BENGALURU: Observing that there is a need for a comprehensive legislation concerning the Rowdy Sheeting and History Sheeting in view of the Supreme Court judgement related to privacy in the KS Puttaswamy case, the Karnataka High Court prescribed nine guidelines, including the review of entries in Rowdy Register once in two years by the jurisdictional police till a comprehensive legislation is framed.
Issuing these guidelines while disposing of petitions by 20 rowdy/history sheeters from different parts of the state seeking directions to the jurisdictional police to remove their names from the Rowdy/History Sheet, Justice Krishna S Dixit said the existing provisions of the Karnataka Police Manual prove inadequate in the light of Puttaswamy jurisprudence.
The court noted that there are discernible consequences adverse to the interest of the individual concerned who may not be an accused. There has to be a due procedure for making or continuing entries in rowdy register/history sheets. A proper grievance redressal mechanism has to be developed against a wrongful registration of names and their continuation, it opined.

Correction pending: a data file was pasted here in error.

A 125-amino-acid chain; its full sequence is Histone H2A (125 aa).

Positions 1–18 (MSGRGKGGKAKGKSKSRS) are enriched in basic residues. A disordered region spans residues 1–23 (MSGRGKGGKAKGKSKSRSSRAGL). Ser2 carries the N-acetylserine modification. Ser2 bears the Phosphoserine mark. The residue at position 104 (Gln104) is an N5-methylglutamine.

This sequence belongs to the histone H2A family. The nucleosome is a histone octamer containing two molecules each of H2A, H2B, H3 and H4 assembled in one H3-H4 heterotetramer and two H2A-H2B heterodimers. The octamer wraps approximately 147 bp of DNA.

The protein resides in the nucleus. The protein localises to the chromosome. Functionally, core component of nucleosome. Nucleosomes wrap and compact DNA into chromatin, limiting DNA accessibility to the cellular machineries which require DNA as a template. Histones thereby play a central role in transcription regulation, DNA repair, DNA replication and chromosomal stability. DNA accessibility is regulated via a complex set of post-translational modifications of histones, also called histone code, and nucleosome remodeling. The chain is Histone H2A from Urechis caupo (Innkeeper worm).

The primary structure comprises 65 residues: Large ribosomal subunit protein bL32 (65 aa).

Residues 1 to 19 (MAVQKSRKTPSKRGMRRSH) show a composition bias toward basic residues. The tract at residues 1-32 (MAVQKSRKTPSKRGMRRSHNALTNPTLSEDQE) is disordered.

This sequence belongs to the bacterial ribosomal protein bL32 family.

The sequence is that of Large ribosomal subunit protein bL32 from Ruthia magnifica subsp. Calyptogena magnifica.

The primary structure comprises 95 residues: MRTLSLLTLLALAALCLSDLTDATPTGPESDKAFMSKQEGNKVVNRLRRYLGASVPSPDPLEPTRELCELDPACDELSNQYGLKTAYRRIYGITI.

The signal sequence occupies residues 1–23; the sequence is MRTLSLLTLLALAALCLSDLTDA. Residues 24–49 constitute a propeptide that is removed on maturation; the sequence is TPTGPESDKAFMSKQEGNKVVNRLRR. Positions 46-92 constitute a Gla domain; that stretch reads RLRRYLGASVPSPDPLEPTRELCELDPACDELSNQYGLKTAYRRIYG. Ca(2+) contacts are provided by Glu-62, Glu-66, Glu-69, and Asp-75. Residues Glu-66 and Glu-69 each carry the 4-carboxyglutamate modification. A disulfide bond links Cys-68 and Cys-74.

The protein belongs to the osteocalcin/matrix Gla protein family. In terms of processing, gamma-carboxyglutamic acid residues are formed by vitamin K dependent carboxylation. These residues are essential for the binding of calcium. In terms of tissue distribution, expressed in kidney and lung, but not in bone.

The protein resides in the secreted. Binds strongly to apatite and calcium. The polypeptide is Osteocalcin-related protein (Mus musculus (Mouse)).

The petitions contain cases in which rowdy sheeting is done without any basis, periodical suo motu review of rowdy sheets not done, review of rowdy sheets not undertaken despite representation and entries continued beyond reasonable period without justification.
Petitioners argued that there is no discernable procedure to enter their names to the Rowdy Registers and there is no procedural and substantive safeguarding of victims of rowdy sheeting, which has many implications on their liberty, privacy & reputation.
The state government contended that rowdy sheeting has been a necessary practice since colonial days and it is managed by police officials with expertise and due restraint.
“An individual being branded as a ‘bad character/shady character’, ‘goonda’ or ‘rowdy’ is viewed as an ‘anti-social element’. During special occasions such as elections, festivals, social/political events, visits of constitutional/foreign dignitaries, social turmoil or the like, their activities are put under acute scanner. Police surveillance per se casts social stigma that may mar the political career of the individual concerned. This is where some mechanism/framework has to be devised to minimize the damage potential in the light of privacy jurisprudence as developed in KS Puttaswamy’s case”, said Justice Krishna S Dixit.